Discouraged by the lack of progress and hoping to earn enough money to help a disabled and financially struggling couple, they made the switch to singing in 2016, fully aware of their lack of talent.

The wife was pregnant and suspected her child might be diagnosed with Down syndrome, but they did not have the means to receive proper medical help for such instance.

After many late nights wandering from one eatery to another, SV07 finally managed to raise VND6 million ($260) to cover for medical expenses of having the pregnancy tested for Down syndrome

“When I introduced the group for the first time in front of a restaurant crowd, I was too timid to read more than just the introduction, even though I had already practiced two to three times,” Toan, who now works at a ward-level medical station in Ho Chi Minh City, said.

Now, the group leader can hold a microphone while slowly but confidently introducing SV07 and the causes the group is supporting.

Unfortunately, with the good comes the bad, and many times the group has been forced to deal with an unsupportive and offensive audience.

“Several times we’ve come across drunk guests at drinking restaurants who screamed at us and demand that we leave shortly after we’ve started our introduction,” Hai Nhi, who has been with SV07 for the last five years, recalled.

Other offenses the group has had to experience would include people telling them that they are wasting their time.

Great impacts

Even though the donations are usually quite low, SV07 once managed to raise VND7 million ($302) in just three hours when they performed at Long Hoa Market in Tay Ninh.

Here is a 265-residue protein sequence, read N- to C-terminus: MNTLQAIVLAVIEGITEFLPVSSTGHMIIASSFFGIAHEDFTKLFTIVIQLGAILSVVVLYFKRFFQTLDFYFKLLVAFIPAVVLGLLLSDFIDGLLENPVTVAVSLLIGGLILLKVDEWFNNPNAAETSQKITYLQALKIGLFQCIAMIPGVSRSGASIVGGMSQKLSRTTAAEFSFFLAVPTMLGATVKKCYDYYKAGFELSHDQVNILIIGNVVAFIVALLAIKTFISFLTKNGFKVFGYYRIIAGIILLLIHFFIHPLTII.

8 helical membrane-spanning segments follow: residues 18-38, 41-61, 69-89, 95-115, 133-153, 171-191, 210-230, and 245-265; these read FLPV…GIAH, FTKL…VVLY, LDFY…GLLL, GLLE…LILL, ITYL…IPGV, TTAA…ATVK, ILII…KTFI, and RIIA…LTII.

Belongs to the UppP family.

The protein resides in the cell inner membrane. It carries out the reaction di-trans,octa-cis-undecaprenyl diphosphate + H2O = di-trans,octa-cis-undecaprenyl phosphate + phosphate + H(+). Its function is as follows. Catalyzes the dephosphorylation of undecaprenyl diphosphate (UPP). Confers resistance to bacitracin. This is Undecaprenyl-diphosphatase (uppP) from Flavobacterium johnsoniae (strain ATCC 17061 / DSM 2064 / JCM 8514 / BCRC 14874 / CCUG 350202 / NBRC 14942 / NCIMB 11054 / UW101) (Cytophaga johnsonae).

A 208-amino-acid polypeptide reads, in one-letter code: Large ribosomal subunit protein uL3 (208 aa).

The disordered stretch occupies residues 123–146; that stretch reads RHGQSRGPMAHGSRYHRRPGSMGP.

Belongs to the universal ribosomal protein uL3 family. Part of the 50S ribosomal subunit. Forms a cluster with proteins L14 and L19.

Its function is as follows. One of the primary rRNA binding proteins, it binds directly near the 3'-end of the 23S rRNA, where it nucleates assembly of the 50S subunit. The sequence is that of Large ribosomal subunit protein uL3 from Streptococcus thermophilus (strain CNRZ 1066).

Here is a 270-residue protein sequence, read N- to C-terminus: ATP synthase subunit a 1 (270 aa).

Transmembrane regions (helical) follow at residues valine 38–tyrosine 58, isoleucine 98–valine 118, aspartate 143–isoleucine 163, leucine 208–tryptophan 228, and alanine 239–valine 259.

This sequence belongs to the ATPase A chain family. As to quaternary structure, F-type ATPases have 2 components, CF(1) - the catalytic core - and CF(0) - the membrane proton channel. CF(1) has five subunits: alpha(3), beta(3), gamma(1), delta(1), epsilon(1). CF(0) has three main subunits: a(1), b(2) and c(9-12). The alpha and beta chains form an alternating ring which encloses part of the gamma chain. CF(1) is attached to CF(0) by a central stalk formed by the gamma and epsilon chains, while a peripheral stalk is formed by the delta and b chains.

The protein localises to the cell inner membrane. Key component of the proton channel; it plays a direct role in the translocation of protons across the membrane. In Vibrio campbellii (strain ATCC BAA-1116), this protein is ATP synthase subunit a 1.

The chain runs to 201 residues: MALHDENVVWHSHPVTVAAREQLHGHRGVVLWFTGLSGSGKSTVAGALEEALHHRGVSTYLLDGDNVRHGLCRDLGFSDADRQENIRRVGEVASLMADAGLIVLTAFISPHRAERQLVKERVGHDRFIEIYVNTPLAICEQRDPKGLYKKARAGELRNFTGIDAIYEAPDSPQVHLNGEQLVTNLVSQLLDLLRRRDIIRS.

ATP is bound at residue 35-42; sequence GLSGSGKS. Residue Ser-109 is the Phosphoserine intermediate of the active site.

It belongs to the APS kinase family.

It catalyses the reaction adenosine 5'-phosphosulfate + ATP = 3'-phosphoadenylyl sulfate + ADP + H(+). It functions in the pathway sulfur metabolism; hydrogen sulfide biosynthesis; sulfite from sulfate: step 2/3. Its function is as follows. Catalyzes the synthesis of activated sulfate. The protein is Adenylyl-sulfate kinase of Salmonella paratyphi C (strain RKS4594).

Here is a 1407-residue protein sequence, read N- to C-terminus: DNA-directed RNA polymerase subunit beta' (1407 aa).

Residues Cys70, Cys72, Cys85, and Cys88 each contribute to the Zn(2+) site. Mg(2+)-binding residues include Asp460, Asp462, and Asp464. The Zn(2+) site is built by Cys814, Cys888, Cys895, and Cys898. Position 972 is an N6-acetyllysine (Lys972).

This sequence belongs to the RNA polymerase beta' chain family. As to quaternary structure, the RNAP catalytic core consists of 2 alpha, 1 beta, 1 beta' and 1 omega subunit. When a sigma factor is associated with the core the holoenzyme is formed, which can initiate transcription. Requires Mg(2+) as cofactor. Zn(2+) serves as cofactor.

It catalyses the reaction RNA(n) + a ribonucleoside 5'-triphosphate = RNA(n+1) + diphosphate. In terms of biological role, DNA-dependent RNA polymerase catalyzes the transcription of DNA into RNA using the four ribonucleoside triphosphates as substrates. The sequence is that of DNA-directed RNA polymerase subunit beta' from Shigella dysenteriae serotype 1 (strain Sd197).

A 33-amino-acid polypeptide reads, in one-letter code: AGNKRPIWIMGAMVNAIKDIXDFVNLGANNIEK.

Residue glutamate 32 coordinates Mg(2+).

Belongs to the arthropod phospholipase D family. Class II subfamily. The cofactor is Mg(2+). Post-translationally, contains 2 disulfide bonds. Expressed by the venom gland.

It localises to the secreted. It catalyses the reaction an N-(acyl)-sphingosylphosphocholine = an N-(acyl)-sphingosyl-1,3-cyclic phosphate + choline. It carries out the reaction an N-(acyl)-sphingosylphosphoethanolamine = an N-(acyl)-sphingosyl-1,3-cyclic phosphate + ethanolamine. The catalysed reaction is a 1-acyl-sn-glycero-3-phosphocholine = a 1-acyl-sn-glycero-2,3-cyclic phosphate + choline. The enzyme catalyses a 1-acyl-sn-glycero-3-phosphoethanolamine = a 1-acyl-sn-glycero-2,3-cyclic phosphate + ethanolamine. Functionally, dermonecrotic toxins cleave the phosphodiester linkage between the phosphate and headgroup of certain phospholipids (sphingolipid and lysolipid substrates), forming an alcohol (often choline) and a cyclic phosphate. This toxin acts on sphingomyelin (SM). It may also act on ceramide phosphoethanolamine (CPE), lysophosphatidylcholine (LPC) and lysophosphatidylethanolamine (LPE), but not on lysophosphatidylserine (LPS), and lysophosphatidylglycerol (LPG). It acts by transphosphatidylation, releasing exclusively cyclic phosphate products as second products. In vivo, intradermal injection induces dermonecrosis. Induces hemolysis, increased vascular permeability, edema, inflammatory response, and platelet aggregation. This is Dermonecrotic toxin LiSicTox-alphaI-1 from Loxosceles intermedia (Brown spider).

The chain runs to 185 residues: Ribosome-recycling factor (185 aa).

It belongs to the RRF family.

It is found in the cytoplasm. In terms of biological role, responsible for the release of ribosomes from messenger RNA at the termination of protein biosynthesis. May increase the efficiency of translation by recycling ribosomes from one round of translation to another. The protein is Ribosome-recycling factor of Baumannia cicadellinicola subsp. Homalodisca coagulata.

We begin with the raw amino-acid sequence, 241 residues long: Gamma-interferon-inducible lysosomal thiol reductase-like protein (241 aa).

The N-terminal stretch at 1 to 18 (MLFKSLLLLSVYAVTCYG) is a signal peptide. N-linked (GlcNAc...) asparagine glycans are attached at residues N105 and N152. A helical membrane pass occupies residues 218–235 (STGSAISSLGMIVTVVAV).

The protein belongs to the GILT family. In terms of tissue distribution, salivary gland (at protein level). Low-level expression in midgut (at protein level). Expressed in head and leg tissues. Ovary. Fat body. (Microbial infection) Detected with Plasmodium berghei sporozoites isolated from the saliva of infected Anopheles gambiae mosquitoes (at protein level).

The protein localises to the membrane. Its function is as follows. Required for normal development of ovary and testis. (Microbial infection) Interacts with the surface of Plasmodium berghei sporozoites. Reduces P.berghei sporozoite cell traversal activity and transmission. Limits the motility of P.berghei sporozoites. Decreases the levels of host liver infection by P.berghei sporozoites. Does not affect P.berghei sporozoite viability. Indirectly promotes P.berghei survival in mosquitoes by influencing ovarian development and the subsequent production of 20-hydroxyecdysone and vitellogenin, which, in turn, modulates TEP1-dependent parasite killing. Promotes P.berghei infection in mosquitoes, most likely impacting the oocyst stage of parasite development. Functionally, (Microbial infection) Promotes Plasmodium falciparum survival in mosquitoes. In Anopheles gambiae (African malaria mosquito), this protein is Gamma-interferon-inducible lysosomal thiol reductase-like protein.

The money raised has had a profound impact on dozens of lives by allowing the group to build houses for the poor, buy presents and toys for children infected by Agent Orange, and support young cancer patients.

The group also prays for cancer patients in the hope that it will make a mental impact on their lives, not just a physical impact.

SV07 has also helped thousands of cancer patients at the Trauma and Orthosis Hospital in District 5, Ho Chi Minh City and Center for Orthopedic and Rehabilitation in District 3 pay for prosthetic legs, built 14 houses collectively worth VND560 million ($24,000) in total, and given away 130 bicycles.

The group also has several generous benefactors that believe in their activities and judgment.

For instance, a woman who runs a grilled chicken eatery covered all the cost of building a new house for a 13-year-old cancer patient whose mom died and father was suffering from illness. It is the seventh house to be built under SV07’s fundraising efforts.

Some of the donors also live abroad, including one in Canada that donated VND100 million ($4,310) for children infected with Agent Orange.

“I have attended many charitable events with the youngsters, so I am well aware of the innocence and their generous hearts,” one of the generous donors Le Kim Hong, owner of a diner in Binh Thanh District, said after many years of working with SV07.

“Alleviating others’ pain brings joy to these youngsters so even though each of the group members already has a job, they still hold the carton box going from diner to diner to raise funds to help the poor.”

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Ha My / Tuoi Tre News